ANTARCTIC PENINSULA – 2019
Posted by Chris Hipgrave on January 20, 2019 in Adventure |
Kayaking in Antarctica continues to fascinate me. This continent is full of surprises around every corner. Enjoy a few photos from some of my personal high lights that came from this past trip, where I worked as a kayak guide for Aurora Expeditions.
98% of Antarctica is covered in ice during their Summer. It flows towards the oceans, breaking into crevasses over steeper terrain, before dropping into the water. Those ice cliffs are hundreds of feet high.
Despite Antarctica technically being a desert, in places the ice is 2 miles thick and the water captured within it can be thousands of years old.
Our home, the 254ft Polar Pioneer, safely got us thru the ice to some of most beautiful kayaking locations along the Antarctic Peninsula. Here she is dwarfed by glacier cliffs near by.
A huge Antarctic Lions Mane jellyfish glides along in the current.
A team of kayakers from Georgia Tech University paddle below the 7 Sisters, as we circumnavigate Doumer Island.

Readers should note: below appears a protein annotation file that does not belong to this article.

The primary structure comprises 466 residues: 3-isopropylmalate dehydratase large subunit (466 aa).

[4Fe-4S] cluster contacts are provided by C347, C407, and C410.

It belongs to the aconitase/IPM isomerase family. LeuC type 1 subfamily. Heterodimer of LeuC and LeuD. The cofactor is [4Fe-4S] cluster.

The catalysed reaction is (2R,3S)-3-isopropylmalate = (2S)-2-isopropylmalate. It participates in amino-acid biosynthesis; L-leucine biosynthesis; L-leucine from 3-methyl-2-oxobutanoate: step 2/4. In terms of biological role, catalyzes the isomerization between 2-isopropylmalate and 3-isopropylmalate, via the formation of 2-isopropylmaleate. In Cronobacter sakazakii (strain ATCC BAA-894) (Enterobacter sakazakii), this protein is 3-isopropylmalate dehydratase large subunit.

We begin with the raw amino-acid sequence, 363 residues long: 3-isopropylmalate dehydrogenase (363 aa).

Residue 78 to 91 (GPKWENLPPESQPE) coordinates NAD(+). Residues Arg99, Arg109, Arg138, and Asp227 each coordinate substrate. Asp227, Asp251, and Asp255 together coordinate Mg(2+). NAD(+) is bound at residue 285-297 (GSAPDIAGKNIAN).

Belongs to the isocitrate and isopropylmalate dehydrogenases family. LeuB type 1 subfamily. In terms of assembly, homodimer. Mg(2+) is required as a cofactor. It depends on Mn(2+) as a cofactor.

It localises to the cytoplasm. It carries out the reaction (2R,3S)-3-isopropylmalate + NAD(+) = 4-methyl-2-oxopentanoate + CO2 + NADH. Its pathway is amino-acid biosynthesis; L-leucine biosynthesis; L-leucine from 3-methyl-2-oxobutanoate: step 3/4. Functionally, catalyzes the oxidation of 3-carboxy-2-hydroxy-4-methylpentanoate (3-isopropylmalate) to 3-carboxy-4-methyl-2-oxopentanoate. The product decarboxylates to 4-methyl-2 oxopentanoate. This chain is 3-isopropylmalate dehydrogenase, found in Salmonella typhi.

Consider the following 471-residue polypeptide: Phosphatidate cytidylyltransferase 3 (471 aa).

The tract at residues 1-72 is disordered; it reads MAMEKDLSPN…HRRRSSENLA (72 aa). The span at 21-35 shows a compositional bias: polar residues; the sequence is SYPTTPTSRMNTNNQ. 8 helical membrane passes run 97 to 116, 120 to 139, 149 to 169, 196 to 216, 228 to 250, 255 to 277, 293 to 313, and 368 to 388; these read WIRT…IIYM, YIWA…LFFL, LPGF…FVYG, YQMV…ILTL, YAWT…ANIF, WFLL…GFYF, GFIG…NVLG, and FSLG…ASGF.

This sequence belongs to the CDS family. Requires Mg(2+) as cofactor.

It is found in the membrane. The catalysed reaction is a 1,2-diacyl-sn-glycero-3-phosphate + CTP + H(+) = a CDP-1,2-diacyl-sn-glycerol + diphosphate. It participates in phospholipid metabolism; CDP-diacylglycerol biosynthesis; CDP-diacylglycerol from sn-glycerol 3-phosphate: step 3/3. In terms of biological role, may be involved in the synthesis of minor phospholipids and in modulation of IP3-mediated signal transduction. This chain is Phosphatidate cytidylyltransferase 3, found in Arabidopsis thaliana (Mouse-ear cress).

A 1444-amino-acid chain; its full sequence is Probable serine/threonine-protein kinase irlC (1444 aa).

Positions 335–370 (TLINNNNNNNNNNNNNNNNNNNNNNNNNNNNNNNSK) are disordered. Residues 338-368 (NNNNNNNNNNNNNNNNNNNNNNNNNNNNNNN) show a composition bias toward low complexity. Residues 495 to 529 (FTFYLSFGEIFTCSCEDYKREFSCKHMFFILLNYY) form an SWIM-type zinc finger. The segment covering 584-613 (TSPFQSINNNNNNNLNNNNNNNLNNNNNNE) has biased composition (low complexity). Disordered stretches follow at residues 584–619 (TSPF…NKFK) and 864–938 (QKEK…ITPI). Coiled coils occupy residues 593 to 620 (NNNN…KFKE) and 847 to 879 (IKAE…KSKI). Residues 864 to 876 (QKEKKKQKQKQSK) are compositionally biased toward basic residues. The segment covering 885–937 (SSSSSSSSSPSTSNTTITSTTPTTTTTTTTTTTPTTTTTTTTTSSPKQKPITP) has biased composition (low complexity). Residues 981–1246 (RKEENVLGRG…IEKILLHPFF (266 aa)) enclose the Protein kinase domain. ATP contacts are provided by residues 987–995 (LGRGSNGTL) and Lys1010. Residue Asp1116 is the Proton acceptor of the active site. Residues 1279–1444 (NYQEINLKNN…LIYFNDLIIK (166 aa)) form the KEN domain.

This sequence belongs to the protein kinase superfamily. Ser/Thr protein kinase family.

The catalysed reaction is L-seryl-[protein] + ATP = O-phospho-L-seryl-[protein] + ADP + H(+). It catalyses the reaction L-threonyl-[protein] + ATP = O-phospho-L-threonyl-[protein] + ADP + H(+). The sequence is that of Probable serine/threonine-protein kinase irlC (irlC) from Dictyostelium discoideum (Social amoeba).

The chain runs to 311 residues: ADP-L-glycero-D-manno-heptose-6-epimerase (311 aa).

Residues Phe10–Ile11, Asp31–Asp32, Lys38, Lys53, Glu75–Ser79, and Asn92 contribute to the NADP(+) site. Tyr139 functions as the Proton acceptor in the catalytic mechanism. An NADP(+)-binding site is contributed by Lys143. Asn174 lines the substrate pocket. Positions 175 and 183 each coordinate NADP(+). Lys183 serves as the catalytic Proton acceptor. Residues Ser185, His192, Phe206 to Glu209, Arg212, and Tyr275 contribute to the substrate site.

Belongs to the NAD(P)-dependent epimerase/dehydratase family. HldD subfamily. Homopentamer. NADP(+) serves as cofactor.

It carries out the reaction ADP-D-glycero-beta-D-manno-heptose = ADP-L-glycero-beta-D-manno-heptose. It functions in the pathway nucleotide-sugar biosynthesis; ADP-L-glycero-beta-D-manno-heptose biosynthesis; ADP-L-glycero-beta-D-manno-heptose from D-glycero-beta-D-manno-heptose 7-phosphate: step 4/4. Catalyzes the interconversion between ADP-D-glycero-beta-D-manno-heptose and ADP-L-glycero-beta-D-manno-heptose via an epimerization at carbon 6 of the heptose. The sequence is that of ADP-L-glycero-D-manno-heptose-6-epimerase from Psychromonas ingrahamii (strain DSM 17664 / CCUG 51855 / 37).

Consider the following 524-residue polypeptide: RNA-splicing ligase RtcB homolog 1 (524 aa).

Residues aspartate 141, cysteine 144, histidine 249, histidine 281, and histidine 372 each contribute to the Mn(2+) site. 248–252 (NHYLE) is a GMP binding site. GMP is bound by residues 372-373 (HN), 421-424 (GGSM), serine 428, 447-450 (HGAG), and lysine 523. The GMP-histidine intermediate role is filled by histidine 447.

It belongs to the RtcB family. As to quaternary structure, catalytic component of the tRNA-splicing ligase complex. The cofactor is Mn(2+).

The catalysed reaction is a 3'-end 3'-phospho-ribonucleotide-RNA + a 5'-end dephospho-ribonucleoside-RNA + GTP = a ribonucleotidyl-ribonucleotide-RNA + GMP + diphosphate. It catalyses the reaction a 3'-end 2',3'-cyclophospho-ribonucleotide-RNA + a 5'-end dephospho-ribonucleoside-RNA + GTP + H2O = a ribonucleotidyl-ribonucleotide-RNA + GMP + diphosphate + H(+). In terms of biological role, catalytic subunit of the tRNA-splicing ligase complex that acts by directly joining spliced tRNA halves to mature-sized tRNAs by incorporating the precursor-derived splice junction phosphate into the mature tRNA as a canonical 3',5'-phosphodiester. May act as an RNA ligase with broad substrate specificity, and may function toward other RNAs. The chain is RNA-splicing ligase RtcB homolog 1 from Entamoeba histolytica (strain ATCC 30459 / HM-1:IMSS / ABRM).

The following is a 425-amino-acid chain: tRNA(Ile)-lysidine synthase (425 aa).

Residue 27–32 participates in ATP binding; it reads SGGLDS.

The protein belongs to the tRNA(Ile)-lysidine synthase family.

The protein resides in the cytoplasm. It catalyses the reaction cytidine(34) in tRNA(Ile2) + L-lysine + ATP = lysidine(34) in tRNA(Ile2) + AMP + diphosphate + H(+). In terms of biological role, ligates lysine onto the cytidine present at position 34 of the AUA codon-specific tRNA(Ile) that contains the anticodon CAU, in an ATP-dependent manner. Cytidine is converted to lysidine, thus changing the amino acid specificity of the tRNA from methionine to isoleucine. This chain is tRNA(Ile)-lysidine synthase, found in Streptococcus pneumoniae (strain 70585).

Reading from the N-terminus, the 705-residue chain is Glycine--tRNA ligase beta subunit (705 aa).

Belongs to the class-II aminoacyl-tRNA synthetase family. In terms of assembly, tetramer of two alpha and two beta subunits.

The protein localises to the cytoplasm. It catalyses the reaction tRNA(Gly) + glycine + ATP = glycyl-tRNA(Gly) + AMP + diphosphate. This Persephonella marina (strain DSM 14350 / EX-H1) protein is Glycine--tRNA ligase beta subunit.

Perspective! Photo: Kasper Jaeger
Our kayaks took us to some magical locations. Sometimes you just need to stop and take it all in.
I got to work with some awesome folks at Aurora Expeditions, including this guy!
When conditions were right, the reflections of the mountains and ice are simply stunning.
Mountain reflections, near the Lamaire Channel.
Chinstrap penguins are the comedians of the Antarctic.
Penguin highway routes develop overtime as the snow gets compacted down due to heavy use in penguin colonies, saving them effort and calories moving around on the ice.
Although technically not an albino, this Gentoo penguin has a genetic mutation that makes him stand out from the crowd.
The Leopard seal has a fearsome reputation as one of the top preditors in Antarctica, and are often seen near penguin colonies. Photo: Kasper Jaeger.
A Weddell seal, stretches and snoozes the day away.
Seals seem to spend the majority of their time sleeping.
We saw hundreds of Humpback whales over the course of our trip, some so close we needed to back up to avoid being in the wrong place at the wrong time.
Orca’s are quite allusive in the wild so getting to witness a group of 25-30 of them from close by was a rare treat. Photo: Kasper Jaeger